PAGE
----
May 23, 2019
Who knew in the early 1960s that a scratchy sounding folk singer named Bob Dylan would still be a cultural force in 2019? John Baky did.
Something in the Minnesota native's music convinced him Dylan would be around for a long, long time. About 25 years ago, Baky began collecting Dylan items such as records, books, documentaries, and art graphics - not for a personal scrapbook, but to start a professionally cataloged, academically structured research collection.
That collection is housed at La Salle University's Connelly Library, where Baky was its director for 37 years. (He's retired, but still curates the collection, along with several other rare book and manuscript research collections he's started.)
Academic libraries, he says, often are reluctant to collect popular culture subjects and artifacts because they tend to be transitory. But once something popular attains a certain "cultural" prominence, or intellectual reputation, academic libraries and museums often begin acquiring materials. Baky has a sense of satisfaction in that he began his collection two decades before other academic institutions started taking Dylan seriously.
As with any collection, items early in the subject's career were relatively inexpensive and somewhat easy to obtain. Now that Dylan is an icon, materials related to him, such as concert tickets from early shows, posters, even flyers with concert details, have gone up in price, and Baky has to compete with colleges as well as private collectors who want all things Dylan.
For example, in 2016 Dylan's personal papers and materials were sold to the University of Tulsa for a reported $22 million, a sale Baky said, a sale that came about with the help of wealthy private donors supporting the university.
Baky does not recall what was the first artifact he obtained was, but the La Salle collection now has about 1,000 items, from video tapes and biographies, original vinyl and pressed 45's, to reproduced paintings and illustrations by Dylan, who turns 78 today, May 24.
There are also 25 doctoral dissertations, that Baky says “address all kinds of interests, from the philology of his lyrics, to psycho-social aspects of his music in popular culture, to whether his extraordinary historical durability is inherent or a product of modern marketing, and on and on.”
“They are rarely interesting to anyone but the very narrow audiences for which they are aimed,” he said.
But the collection isn't only for graduate students: there are bootleg recordings, t-shirts, newspaper and magazine articles and video, and “extraordinary” sets of fanzines from Great Britain.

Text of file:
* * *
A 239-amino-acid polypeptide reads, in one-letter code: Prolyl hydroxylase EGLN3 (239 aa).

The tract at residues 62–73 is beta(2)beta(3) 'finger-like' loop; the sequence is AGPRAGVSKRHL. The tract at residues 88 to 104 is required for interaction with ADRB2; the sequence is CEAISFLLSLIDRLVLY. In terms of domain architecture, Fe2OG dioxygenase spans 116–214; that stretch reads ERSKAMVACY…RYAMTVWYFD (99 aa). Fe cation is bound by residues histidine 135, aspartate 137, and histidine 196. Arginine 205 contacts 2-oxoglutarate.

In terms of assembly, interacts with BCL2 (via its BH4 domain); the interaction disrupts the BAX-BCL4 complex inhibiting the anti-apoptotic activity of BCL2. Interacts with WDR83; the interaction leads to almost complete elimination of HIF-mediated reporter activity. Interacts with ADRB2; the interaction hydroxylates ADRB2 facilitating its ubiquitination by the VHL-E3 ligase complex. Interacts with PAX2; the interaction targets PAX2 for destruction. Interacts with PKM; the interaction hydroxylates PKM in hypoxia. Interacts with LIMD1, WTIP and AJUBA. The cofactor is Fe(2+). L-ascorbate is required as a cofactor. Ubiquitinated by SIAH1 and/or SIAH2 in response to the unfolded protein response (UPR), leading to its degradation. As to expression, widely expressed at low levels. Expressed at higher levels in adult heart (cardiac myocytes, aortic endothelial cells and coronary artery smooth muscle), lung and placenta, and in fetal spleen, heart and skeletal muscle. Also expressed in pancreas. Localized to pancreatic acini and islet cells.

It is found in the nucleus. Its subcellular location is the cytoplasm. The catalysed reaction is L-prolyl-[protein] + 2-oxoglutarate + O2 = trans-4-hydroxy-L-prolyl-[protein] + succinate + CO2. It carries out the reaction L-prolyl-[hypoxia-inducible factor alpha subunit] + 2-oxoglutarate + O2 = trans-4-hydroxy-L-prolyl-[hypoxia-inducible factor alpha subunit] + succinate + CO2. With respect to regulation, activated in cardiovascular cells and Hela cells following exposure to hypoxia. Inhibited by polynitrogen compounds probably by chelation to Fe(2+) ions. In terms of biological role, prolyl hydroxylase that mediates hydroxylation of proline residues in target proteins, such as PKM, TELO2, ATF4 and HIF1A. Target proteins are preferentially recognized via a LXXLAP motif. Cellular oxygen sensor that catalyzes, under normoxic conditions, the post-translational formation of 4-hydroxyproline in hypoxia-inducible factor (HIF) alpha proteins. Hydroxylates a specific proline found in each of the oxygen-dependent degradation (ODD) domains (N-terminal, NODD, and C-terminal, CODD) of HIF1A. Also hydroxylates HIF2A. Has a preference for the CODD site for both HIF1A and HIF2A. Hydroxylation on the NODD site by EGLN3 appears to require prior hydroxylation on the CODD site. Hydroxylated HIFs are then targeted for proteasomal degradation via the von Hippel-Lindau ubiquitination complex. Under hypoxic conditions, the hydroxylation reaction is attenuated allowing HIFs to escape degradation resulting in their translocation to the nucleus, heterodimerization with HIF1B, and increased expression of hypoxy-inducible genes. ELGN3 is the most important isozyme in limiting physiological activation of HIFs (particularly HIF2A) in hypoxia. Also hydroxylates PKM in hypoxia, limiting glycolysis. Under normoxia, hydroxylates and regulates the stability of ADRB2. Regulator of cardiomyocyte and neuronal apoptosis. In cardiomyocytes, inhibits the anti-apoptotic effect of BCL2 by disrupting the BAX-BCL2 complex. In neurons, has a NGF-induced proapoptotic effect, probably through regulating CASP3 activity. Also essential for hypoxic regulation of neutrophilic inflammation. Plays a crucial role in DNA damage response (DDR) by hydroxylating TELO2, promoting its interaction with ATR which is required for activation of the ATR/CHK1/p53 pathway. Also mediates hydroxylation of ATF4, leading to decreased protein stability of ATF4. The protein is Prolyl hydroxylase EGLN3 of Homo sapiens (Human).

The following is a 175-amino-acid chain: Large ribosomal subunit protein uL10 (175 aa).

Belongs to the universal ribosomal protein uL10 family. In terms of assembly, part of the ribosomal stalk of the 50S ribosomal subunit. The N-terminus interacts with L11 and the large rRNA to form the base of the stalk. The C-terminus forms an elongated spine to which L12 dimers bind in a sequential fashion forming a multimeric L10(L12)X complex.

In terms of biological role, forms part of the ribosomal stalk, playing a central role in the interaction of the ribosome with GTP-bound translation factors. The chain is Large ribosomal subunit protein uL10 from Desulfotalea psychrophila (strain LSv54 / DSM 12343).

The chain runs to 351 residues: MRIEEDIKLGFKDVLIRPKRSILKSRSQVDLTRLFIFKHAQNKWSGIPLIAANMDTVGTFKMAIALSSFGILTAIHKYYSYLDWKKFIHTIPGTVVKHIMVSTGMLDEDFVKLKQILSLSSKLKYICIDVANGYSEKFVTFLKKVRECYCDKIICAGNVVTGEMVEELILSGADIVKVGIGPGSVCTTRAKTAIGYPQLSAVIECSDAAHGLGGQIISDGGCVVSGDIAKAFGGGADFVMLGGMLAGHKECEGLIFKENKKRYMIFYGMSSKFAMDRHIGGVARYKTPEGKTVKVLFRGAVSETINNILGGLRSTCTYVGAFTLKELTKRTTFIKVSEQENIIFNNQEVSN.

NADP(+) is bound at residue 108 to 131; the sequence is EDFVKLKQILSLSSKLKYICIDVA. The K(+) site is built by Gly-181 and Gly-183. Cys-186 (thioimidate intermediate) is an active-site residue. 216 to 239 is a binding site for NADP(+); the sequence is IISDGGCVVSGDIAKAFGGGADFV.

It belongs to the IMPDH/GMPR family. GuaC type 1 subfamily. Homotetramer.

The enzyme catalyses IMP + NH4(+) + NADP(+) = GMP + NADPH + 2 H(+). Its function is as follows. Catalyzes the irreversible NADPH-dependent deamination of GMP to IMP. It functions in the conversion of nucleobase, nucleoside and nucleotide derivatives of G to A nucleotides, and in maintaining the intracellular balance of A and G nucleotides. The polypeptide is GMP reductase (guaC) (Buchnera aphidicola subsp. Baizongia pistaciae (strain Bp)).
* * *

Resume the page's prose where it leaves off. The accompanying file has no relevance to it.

While Baky has curated the Dylan Collection by himself, professional catalogers at the library have worked on the material so that it conforms to Library of Congress and American Association of Archivists standards.
He has never tried to contact Dylan, and the singer has never contacted Baky, who is a Dylan fan, and has seen him in concert five times, the first in 1973. He was unable to attend Dylan's most recent Philadelphia appearance, when he opened the revamped Met theater, but “I have the two page paper program for the Met concert. A friend gave (me),” he said.
Dylan's permanence, says Baky, stems from several factors, including the quality of his lyrics and how he has commented on important social events since the 1960s. If anyone needed convincing of Dylan's place in world culture, his 2016 Nobel Prize in literature should be persuasive.
Baky has not only obtained practically every album, record and CD Dylan has released, but recordings of other artists performing his music. “One of the strengths of the collection is the number of Dylan covers we own,” said Baky. “Now we have in the range of 100 to 200 different (versions) of his songs. "All Along the Watch Tower" has probably been covered a dozen times by various people and bands. "Blow'in in the Wind" and "Mr. Tamborine Man" have been covered probably to uncountable numbers.”
A few years ago, he received an anonymous phone call from a man who had attended many Dylan concerts across the country, offering to donate his “very primitive” cassette tapes. The quality isn't good, says Baky, but they serve a purpose: if you listen to them in chronological order, he says, you can experience the progression of Dylan's career, how his interpretation of songs might have changed, how he uses some songs in shows some years but not in other tours.
Among the items Baky finds most interesting are the 33 and 1/3 album recordings and 45s.
“These early 45's were produced in Mexico, Japan, Indonesia, and some other more exotic places – you might not ever see more than one of these in your life,” he said. If a scholar or fan wants to hear that music, Baky has vintage record players and turntables to play those and vinyl albums. “We also have equipment available to view the VHF tapes, DVD's, and other media formats,” he said. “Our exhibits of material in the Dylan Collection are also digitized on the website.”
One item not in the catalog is Dylan's 2004 commercial for Victoria's Secret. When it was first broadcast, Baky was quoted in a Wall Street Journal article saying, “I am going to have to go blow my brains out.”
But today, he'd be willing to take one for the team, as it were, and accept if someone offered to donate it.